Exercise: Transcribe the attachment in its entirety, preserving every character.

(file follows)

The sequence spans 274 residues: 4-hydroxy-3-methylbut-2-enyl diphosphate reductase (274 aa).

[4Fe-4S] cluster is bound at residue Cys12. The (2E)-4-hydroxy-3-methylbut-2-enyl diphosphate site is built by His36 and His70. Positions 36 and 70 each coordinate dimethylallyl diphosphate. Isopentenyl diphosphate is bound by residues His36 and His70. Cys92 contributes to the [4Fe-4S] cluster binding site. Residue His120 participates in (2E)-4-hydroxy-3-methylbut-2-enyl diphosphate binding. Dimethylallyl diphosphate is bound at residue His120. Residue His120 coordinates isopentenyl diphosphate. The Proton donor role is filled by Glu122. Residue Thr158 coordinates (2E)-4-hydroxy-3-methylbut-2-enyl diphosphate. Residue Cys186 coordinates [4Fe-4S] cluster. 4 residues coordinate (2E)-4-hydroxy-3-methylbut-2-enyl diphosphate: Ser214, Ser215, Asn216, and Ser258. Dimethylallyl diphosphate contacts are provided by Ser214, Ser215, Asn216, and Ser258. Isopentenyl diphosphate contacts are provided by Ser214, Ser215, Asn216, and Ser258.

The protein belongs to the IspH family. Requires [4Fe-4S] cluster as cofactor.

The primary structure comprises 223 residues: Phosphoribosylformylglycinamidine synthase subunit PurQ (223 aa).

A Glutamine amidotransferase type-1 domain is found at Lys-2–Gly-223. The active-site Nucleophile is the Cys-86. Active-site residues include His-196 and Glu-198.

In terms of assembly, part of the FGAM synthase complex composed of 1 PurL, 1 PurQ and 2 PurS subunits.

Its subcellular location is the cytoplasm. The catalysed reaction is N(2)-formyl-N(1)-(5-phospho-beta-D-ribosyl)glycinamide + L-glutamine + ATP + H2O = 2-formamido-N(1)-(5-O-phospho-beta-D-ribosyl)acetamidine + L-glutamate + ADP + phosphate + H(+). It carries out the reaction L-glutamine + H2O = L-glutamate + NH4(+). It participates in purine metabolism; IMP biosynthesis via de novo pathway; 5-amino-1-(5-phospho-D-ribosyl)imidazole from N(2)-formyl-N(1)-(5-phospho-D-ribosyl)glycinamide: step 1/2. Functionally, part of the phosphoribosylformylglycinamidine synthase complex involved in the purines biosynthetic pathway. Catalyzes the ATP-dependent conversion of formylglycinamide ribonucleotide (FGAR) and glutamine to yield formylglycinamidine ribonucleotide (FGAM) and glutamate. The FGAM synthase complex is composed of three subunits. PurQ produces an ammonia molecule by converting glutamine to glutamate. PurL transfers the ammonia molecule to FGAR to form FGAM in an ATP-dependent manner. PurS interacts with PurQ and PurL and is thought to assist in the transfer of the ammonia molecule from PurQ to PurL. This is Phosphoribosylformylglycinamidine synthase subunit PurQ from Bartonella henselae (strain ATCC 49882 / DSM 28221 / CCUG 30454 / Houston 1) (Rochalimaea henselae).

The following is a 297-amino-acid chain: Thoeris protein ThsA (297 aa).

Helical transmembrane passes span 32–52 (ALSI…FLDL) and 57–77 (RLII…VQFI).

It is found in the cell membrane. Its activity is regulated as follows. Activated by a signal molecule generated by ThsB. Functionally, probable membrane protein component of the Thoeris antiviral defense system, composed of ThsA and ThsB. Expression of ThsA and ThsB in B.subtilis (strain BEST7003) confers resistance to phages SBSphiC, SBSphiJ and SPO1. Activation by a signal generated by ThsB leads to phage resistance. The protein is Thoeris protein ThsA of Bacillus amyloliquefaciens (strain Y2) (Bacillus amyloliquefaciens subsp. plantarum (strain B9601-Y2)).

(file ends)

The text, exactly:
The sequence spans 274 residues: 4-hydroxy-3-methylbut-2-enyl diphosphate reductase (274 aa).

[4Fe-4S] cluster is bound at residue Cys12. The (2E)-4-hydroxy-3-methylbut-2-enyl diphosphate site is built by His36 and His70. Positions 36 and 70 each coordinate dimethylallyl diphosphate. Isopentenyl diphosphate is bound by residues His36 and His70. Cys92 contributes to the [4Fe-4S] cluster binding site. Residue His120 participates in (2E)-4-hydroxy-3-methylbut-2-enyl diphosphate binding. Dimethylallyl diphosphate is bound at residue His120. Residue His120 coordinates isopentenyl diphosphate. The Proton donor role is filled by Glu122. Residue Thr158 coordinates (2E)-4-hydroxy-3-methylbut-2-enyl diphosphate. Residue Cys186 coordinates [4Fe-4S] cluster. 4 residues coordinate (2E)-4-hydroxy-3-methylbut-2-enyl diphosphate: Ser214, Ser215, Asn216, and Ser258. Dimethylallyl diphosphate contacts are provided by Ser214, Ser215, Asn216, and Ser258. Isopentenyl diphosphate contacts are provided by Ser214, Ser215, Asn216, and Ser258.

The protein belongs to the IspH family. Requires [4Fe-4S] cluster as cofactor.

The primary structure comprises 223 residues: Phosphoribosylformylglycinamidine synthase subunit PurQ (223 aa).

A Glutamine amidotransferase type-1 domain is found at Lys-2–Gly-223. The active-site Nucleophile is the Cys-86. Active-site residues include His-196 and Glu-198.

In terms of assembly, part of the FGAM synthase complex composed of 1 PurL, 1 PurQ and 2 PurS subunits.

Its subcellular location is the cytoplasm. The catalysed reaction is N(2)-formyl-N(1)-(5-phospho-beta-D-ribosyl)glycinamide + L-glutamine + ATP + H2O = 2-formamido-N(1)-(5-O-phospho-beta-D-ribosyl)acetamidine + L-glutamate + ADP + phosphate + H(+). It carries out the reaction L-glutamine + H2O = L-glutamate + NH4(+). It participates in purine metabolism; IMP biosynthesis via de novo pathway; 5-amino-1-(5-phospho-D-ribosyl)imidazole from N(2)-formyl-N(1)-(5-phospho-D-ribosyl)glycinamide: step 1/2. Functionally, part of the phosphoribosylformylglycinamidine synthase complex involved in the purines biosynthetic pathway. Catalyzes the ATP-dependent conversion of formylglycinamide ribonucleotide (FGAR) and glutamine to yield formylglycinamidine ribonucleotide (FGAM) and glutamate. The FGAM synthase complex is composed of three subunits. PurQ produces an ammonia molecule by converting glutamine to glutamate. PurL transfers the ammonia molecule to FGAR to form FGAM in an ATP-dependent manner. PurS interacts with PurQ and PurL and is thought to assist in the transfer of the ammonia molecule from PurQ to PurL. This is Phosphoribosylformylglycinamidine synthase subunit PurQ from Bartonella henselae (strain ATCC 49882 / DSM 28221 / CCUG 30454 / Houston 1) (Rochalimaea henselae).

The following is a 297-amino-acid chain: Thoeris protein ThsA (297 aa).

Helical transmembrane passes span 32–52 (ALSI…FLDL) and 57–77 (RLII…VQFI).

It is found in the cell membrane. Its activity is regulated as follows. Activated by a signal molecule generated by ThsB. Functionally, probable membrane protein component of the Thoeris antiviral defense system, composed of ThsA and ThsB. Expression of ThsA and ThsB in B.subtilis (strain BEST7003) confers resistance to phages SBSphiC, SBSphiJ and SPO1. Activation by a signal generated by ThsB leads to phage resistance. The protein is Thoeris protein ThsA of Bacillus amyloliquefaciens (strain Y2) (Bacillus amyloliquefaciens subsp. plantarum (strain B9601-Y2)).